John 9:7. Go, wash in the pool of Siloam. Some travellers say that this fountain is supplied by conduits from the Gihon, and that the water has a sweet taste. Mr. Biddulph, quoted on John 4:5, says the same of Jacob’s well. The pool of Siloam was situated near the temple; and they drew water from it in a golden pitcher to pour on the sacrifices, during the feast of tabernacles. See Isaiah 12:3. 2 Chronicles 32:30. It was once so spacious that the people could swim in it.
John 9:11. Jesus made clay, and anointed mine eyes. It may readily be inferred that some things are omitted in this brief narration, as is observed by Grotius. Our Lord had no doubt given the blind man a promise, that by washing he should receive his sight. The symbols of faith vary; but God and his promises are always the object of faith.
John 9:13. They brought to the pharisees him that aforetime was blind, who were then at the usual hour sitting in the temple, it being the sabbath day.
John 9:15. Then again they asked him how he had received his sight. The young man gave them a plain narrative of the miracle. The first flaw those rulers found was profanation of the sabbath: an idea, it would seem, which had not struck the populace. But as anger obstructs the judgment, some perceived the necessity of calling up the parents, doubtless then among the crowd, that they might expose the imposture by giving evidence and proof that the young man never had been blind.
John 9:20-21. His parents answered, we know that this is our son, and that he was born blind; but by what means he now seeth we know not. Vile ungrateful parents, ashamed of the Lord for fear of man.
John 9:26. What did he to thee? We have here the cross-examination. The youth answers like one filled with the light and love of God. Every reply was full of wisdom, glory, and truth. — In the course of the day Jesus found him in the temple, and said, Dost thou believe on the Son of God? He discovered his divinity to him, demonstrated by the miracle of re- creating his eyes, and giving him sight. The young man fell down and worshipped him, as the true God and eternal life, while the scribes, who rejected the Lord, were given up to strong delusion, or the efficacy of error to hurry them on to perdition.
John 9:41. If ye were blind, ye should have no sin, the great sin of rejecting me, and bringing upon yourselves the utter ruin foretold by your prophets. Joel 2:32. Malachi 4:1. This verse connects the tenth chapter, and commences the fourth and last disputation with the jews.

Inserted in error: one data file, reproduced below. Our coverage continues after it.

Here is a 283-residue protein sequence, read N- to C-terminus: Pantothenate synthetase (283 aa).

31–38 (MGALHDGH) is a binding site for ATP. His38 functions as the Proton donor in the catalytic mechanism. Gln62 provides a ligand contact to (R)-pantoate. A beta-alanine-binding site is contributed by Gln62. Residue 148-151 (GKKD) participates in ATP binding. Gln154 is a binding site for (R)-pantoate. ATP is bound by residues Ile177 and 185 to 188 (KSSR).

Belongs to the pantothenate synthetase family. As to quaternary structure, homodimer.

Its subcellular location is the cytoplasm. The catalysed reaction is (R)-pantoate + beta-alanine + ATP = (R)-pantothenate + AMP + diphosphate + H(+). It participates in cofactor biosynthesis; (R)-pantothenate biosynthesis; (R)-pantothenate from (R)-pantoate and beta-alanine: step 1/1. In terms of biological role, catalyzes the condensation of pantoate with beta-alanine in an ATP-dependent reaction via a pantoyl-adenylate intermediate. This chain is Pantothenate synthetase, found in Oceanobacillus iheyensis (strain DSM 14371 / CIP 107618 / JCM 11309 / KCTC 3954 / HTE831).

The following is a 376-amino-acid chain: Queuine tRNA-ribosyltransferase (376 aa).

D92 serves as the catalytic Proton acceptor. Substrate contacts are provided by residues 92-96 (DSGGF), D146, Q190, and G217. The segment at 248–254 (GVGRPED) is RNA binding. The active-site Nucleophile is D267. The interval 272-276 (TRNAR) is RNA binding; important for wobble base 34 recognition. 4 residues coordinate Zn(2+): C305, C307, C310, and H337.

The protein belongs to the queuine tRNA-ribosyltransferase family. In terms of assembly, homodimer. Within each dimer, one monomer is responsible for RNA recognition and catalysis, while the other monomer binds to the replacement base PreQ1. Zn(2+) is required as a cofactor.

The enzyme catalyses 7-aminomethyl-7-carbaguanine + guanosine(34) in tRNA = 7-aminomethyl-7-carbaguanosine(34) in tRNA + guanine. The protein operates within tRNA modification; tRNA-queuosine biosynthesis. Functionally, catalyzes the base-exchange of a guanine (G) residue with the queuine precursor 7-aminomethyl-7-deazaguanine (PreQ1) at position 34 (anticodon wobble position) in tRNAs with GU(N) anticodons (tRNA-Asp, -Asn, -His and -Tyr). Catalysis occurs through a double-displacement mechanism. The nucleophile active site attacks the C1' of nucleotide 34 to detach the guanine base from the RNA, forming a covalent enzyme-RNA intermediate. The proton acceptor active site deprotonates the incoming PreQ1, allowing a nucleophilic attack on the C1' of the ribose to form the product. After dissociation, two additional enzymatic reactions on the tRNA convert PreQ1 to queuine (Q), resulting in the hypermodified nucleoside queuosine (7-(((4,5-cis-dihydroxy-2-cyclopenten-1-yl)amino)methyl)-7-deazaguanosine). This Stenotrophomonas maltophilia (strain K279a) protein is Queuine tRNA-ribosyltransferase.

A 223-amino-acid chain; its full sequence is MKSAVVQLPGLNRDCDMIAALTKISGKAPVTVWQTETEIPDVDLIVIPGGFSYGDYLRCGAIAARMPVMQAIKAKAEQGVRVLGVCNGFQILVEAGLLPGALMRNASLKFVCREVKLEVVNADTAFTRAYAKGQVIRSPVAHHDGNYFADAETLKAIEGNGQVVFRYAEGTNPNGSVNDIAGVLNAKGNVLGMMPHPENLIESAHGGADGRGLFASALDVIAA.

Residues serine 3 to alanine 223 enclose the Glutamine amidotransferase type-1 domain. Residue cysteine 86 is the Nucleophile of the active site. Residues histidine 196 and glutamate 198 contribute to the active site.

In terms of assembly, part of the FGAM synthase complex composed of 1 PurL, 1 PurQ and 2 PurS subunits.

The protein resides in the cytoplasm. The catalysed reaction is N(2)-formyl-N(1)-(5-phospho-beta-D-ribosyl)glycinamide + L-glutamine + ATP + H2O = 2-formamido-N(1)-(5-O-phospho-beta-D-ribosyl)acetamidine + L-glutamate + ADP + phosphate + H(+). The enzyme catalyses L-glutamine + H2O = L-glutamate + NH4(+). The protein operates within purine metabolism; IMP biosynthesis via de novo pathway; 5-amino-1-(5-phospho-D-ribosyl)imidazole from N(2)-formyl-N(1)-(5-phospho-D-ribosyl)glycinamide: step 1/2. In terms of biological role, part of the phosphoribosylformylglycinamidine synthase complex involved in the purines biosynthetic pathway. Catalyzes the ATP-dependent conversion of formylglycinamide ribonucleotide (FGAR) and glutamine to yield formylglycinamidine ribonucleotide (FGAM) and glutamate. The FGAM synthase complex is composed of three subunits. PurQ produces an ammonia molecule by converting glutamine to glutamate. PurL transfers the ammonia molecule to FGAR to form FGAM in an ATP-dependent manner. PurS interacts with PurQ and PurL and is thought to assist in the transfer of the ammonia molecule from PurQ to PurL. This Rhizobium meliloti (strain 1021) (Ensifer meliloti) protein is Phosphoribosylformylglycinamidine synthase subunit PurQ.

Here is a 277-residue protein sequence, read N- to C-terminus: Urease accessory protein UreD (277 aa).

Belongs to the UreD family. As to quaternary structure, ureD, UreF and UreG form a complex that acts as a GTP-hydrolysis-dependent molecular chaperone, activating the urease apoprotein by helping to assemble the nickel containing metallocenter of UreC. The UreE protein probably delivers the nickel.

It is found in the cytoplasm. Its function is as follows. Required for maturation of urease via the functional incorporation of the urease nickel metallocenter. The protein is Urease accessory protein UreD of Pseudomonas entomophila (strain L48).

The heathen were ignorant of the origin of evil. They could not account for the sufferings of innocence, seeing God was equitable and gracious. Hence Pythagoras invented or patronized the doctrine of μετεμψυχωσις, the transmigration of souls; and concluded, that the afflicted often suffered for sins committed in a preëxistent state. This notion being prevalent among the jews, the disciples asked the Lord whether this man had sinned in a preëxistent state, or whether his parents had sinned so as to occasion his being born blind. This doctrine our Saviour totally discarded by saying, this man hath not sinned, nor his parents. One man is born blind that others may be thankful for their sight; and another is lame that others may be thankful for the use of their limbs.
Following the example of Jesus, who improved his miracles, as in John 6:27, the case of this young man may remind us that we also were born blind, as to the nature and attainment of true happiness. Impelled by dissatisfaction and pain, we sought to be happy in a routine of pleasure, in the bustle of business, or in the acquisition of wealth. We were not aware that pleasures which endure but a moment were inadequate to satisfy a soul which pants for God, for angelical and immortal bliss. We were dissatisfied with ourselves, but knew not our disease, nor how to be reconciled to God. We tried, at times, to acquire righteousness in our own strength; but always falling short, we sunk into despondency, or consoled ourselves with the hopes of mercy in the hour of death, which is incompatible with justice. We had heard of Christ, and we called him Lord; but we confounded the plan of salvation between his merits, and our own works. We hoped to leave our sins, and grow better, but had no idea of salvation by faith alone.